A second strategy The Times has partially pursued is to find a deep-pocketed owner committed to the company’s survival. This is what The Washington Post did by selling itself to the world’s richest man, Amazon (NASDAQ: AMZN) CEO Jeff Bezos.

Magazines like The Atlantic, The National Review, and The Nation have survived this way for generations. Even the Ochs-Sulzbergers sought the help of one of the world’s richest men; Juan Carlos Slim of Mexico, by selling him a share in The New York Times.

The drawback to this strategy is that when the billionaire savior dies or loses interest the paper will get sold or folded. Many observers expect that the money-losing tabloid The New York Post will fold when its media mogul owner Rupert P. Murdoch dies. Murdoch, an old school newspaperman, has a soft spot for sleazy tabloids in his heart.

A Billionaire to the Rescue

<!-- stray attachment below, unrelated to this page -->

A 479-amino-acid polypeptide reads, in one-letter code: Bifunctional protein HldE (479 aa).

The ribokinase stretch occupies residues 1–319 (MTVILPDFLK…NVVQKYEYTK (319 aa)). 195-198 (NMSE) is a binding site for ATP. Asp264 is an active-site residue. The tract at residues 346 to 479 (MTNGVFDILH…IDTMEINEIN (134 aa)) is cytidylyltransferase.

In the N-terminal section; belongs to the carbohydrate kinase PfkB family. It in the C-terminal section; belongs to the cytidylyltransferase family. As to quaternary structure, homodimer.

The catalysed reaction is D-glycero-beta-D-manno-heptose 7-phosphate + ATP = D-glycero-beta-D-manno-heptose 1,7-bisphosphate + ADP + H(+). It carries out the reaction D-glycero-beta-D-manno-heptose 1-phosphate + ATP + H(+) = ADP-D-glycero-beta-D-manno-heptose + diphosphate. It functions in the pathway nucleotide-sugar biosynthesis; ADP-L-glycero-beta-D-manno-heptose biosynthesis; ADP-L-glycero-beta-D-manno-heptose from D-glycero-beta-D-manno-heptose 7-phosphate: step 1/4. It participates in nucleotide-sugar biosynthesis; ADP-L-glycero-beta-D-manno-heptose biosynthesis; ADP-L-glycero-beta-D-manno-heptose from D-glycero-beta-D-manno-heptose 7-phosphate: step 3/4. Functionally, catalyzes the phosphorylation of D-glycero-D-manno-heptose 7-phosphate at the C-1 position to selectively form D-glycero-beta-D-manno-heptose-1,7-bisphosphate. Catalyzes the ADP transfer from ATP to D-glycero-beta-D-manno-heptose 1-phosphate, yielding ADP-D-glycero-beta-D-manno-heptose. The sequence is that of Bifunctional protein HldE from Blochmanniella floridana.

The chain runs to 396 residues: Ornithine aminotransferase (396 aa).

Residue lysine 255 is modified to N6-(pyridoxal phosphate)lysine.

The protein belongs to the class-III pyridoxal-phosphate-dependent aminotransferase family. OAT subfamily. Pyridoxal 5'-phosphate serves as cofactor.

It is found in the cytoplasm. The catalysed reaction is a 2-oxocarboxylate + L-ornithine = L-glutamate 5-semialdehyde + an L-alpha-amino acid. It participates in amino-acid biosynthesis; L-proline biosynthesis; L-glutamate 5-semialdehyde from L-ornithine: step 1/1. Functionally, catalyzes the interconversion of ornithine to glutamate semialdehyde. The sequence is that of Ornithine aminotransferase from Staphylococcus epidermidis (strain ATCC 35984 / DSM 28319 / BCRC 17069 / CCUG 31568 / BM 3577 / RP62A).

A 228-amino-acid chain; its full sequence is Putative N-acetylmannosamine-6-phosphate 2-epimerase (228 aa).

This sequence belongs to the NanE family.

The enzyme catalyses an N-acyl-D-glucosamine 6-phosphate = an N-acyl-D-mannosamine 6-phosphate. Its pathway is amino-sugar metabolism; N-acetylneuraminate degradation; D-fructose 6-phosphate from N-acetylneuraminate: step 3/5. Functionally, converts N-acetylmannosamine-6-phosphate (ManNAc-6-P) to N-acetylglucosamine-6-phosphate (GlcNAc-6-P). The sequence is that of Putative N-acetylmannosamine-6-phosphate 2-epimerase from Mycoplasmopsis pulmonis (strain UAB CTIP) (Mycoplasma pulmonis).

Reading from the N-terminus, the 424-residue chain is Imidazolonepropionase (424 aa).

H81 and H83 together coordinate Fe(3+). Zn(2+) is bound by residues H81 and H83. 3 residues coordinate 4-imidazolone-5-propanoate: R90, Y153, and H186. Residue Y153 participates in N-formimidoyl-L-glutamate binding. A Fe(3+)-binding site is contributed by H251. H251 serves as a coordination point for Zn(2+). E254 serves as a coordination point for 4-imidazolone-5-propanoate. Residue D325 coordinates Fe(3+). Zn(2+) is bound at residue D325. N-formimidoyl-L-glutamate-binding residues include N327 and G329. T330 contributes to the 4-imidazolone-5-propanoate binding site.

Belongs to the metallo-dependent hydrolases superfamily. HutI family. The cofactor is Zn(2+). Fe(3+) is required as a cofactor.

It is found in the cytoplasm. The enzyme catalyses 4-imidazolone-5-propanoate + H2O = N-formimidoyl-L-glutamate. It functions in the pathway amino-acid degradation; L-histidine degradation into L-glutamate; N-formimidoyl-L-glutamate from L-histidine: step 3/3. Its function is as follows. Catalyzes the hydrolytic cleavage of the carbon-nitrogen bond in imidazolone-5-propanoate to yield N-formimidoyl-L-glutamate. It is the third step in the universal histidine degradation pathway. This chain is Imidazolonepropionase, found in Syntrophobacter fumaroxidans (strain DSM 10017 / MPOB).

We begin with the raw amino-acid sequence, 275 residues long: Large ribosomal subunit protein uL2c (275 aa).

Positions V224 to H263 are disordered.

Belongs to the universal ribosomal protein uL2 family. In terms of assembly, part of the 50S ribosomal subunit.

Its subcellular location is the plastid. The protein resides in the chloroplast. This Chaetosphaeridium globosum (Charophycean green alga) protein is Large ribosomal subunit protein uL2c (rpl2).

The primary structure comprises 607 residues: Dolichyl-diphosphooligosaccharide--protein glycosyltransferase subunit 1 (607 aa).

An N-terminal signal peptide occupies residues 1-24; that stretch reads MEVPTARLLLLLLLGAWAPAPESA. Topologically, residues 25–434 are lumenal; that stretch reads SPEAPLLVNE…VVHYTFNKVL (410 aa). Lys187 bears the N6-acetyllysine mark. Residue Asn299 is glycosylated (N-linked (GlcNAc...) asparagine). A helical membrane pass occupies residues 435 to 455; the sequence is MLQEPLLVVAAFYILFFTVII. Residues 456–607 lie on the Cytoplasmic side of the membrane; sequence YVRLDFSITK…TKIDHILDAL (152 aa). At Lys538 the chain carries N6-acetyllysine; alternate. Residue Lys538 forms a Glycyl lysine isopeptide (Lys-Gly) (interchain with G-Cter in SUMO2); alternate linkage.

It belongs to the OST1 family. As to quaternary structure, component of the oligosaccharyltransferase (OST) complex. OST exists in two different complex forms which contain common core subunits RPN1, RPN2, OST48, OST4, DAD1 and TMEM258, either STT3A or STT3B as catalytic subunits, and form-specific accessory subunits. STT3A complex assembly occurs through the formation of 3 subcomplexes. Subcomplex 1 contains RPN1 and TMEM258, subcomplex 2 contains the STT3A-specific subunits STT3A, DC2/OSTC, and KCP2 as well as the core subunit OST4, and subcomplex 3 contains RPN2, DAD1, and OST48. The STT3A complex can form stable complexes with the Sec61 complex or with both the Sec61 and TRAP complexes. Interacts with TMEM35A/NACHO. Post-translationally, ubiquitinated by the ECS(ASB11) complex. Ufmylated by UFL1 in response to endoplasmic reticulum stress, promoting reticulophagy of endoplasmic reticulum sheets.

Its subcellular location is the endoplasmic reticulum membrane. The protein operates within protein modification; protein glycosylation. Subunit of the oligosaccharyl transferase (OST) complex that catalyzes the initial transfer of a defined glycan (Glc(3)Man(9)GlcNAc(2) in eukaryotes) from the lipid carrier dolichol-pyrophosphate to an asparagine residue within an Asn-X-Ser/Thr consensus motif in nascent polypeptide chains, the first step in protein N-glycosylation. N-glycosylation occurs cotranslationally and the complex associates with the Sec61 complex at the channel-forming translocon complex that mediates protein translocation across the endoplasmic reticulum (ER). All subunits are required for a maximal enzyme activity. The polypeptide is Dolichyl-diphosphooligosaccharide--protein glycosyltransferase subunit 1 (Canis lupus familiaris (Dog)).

This seems to be what The Denver Post staffers are pleading for. They appear to be begging one of Denver’s resident billionaires; such as Phil Anschutz, John Malone of Liberty Media, Ken Tuchman of Teletech, or Dish Network founder Charlie Ergen to ride to the rescue with his checkbook.

A dark horse savior would be a newspaper-loving out-of-town billionaire; such as Warren Buffett who owns The Omaha World-Herald and The Buffalo News, or Bezos. Unfortunately no billionaire has shown public interest in The Denver Post yet, although the editorial might pique one’s interest.

There is no guarantee that a billionaire rescuer will appear and if one does not Denver might embark on an interesting experiment. It would be the first major US city without an effective daily newspaper. Nobody knows what the effects of that would be on civic life or regional politics.

If The Post dies it will be sad, I have fond memories of reading the paper as a kid, particularly the comics. Back then there were two kinds of families in Colorado; those who read The Post, and those who read The News, I came from a Post family. Tellingly, I have not read a paper edition of The Post in a couple of years — they no longer deliver it to my neighborhood.